First Day Hikes drew people for rejuvenation in 2013

Hikers at Hanging Rock State Park took on the 'Five Overlooks Challenge.'
Hikers at Hanging Rock State Park took on the ‘Five Overlooks Challenge.’

Despite a chilly drizzle throughout North Carolina and some ice-glazed roads in the mountains, 417 people celebrated a new year Jan. 1 with First Day Hikes in the state parks. A New Year’s Day hike was scheduled in every state park and state recreation area as part of an event that’s becoming an annual tradition of rejuvenation and good health.

Altogether, there were 44 hikes arranged by rangers, covering 1,135 miles in North Carolina. This is the second year for the First Day Hikes event, sponsored in conjunction with America’s State Parks and the National Association of State Park Directors. Nationally, more than 20,000 people were counted on 650 hikes during the day.

“Exploring the year-round splendor of nature is quickly becoming a New Year’s Day tradition,” said Lewis Ledford, state parks director. “The ranger-guided hikes are an excellent way to keep fit during the holidays, connect with nature and develop a deeper appreciation for our rich natural resources.”

Grandfather Mountain State Park hosted a 'sensory hike.'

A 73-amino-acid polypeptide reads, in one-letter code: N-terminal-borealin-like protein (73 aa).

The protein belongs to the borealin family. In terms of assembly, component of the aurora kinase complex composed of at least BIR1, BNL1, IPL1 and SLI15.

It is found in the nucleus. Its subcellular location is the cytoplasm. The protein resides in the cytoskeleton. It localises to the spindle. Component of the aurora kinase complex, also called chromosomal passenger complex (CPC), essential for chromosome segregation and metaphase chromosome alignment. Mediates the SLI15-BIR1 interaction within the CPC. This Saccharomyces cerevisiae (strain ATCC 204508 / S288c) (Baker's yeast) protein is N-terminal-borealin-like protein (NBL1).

Grandfather Mountain State Park hosted a ‘sensory hike.’

Rangers worked to provide variety in the hikes. The most ambitious was at Hanging Rock State Park, where nine visitors took on the “Five Overlooks Challenge,” a 10-mile excursion across the park’s highest peaks. The hike launched a new tradition at that park: any visitor who completes the challenge in a single day is eligible to purchase an embroidered patch for bragging purposes.

At Weymouth Woods Historic Nature Preserve, 20 hikers trekked to see the world’s oldest longleaf pine, while at Grandfather Mountain State Park, hikers braved a steep, snow-covered trail for a “sensory hike” which taught them how to use all their senses in the outdoors.

The oldest hiker of the day was 85-year-old Jack Bane, who came to Morrow Mountain State Park for a brief morning walk and was inspired to stay for an afternoon tour as well.

And, in a class by itself was the event at Eno River State Park, where 147 people extended a New Year’s Day tradition begun more than 40 years ago by the Eno River Association. Long- and short-version hikes were led by volunteers and followed by hot chocolate and fellowship.

Jack Bane, left, was the oldest hiker at age 85.
Jack Bane, left, was the oldest hiker at age 85.

One thought on “First Day Hikes drew people for rejuvenation in 2013

  1. Pingback: First Day Hikes | Friends of Morrow Mountain State Park

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